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Probate and Estate Litigation Blog

Estate valuation of household property

Being an executor of an estate in Minnesota carries numerous responsibilities which, if not properly performed, can lead to court battles among heirs, family members and creditors. Estate valuation of household property is one of these important responsibilities.

Every asset owned by the decedent upon death now falls under the executor's care. Executors must evaluate all the property found in the decedent's home and assure that it goes where it was designated in the will.

An inventory of all the personal and household items must be prepared for the probate inventory and a federal tax document. Property belonging to the surviving spouse should not be included in this inventory.

It is important to separate valuable and inexpensive items. Furniture, dishes, curios and other items may not appeal to most tastes, but may still be valuable. An antiques dealer may provide guidance on the true value of these items.

Personal and household items may stay after the decedent's death for a surviving spouse except those that the decedent specifically left by will to others. When the decedent has no surviving spouse and the house must be taken apart, the executor should list and document all the items and set aside anything valuable for later valuation.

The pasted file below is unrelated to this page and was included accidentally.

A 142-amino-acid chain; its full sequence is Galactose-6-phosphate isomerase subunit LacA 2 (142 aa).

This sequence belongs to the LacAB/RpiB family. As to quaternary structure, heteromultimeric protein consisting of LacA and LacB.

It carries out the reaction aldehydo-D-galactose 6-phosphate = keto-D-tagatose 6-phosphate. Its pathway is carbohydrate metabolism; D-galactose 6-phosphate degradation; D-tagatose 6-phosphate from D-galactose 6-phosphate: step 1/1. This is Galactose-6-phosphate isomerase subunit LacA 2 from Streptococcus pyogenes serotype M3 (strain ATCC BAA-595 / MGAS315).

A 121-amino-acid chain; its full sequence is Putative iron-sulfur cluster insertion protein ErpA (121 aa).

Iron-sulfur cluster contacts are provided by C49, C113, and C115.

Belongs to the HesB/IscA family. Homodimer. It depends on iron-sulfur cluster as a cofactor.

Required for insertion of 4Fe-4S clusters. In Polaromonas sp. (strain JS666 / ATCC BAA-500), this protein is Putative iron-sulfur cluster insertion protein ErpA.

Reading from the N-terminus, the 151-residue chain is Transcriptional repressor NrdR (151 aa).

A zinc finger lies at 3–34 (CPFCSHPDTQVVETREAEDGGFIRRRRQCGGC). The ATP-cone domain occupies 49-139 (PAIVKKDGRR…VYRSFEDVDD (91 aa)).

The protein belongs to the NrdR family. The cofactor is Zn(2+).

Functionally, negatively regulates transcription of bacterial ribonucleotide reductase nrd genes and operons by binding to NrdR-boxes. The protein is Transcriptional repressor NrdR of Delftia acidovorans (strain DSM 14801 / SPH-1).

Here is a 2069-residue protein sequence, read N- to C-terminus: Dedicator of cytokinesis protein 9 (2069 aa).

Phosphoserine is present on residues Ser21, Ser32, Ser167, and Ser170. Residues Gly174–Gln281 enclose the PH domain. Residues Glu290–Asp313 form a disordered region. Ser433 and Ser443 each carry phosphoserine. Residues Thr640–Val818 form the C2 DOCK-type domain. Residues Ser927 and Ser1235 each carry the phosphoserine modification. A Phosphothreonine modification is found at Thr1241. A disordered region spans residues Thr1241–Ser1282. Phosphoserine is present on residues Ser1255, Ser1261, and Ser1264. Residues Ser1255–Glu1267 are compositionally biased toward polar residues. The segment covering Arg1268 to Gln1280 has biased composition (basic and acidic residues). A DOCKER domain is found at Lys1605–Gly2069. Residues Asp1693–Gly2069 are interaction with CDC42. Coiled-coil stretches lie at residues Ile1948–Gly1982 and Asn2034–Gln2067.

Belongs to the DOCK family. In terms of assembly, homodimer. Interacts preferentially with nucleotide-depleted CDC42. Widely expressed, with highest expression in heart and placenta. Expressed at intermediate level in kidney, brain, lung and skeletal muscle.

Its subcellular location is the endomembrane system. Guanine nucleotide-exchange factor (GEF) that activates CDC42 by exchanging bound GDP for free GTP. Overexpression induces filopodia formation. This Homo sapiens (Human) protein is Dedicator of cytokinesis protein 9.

Relatives and friends should not be allowed to rummage through the residence until all items were listed and any expensive items were valued. Collecting housing keys and changing the locks as soon as possible is recommended. Any item that was taken by a relative should be retrieved or charged against any share that the relative has from the estate.

Finally, it is important to have confirmation of what was in the house when the executor first arrived. The executor should bring witnesses when inventory is performed and the contents of the house are disposed. Numerous videos and pictures should be taken of each room.

Failing to take these types of prudent steps and properly determining the value of estate can lead to probate litigation or tax difficulties. Families and executors should seek legal assistance to assure that this done properly or to assist them if the matter goes to litigation.

Source: Dummies.com, "How to list a decedent's household property," Accessed May 1, 2017

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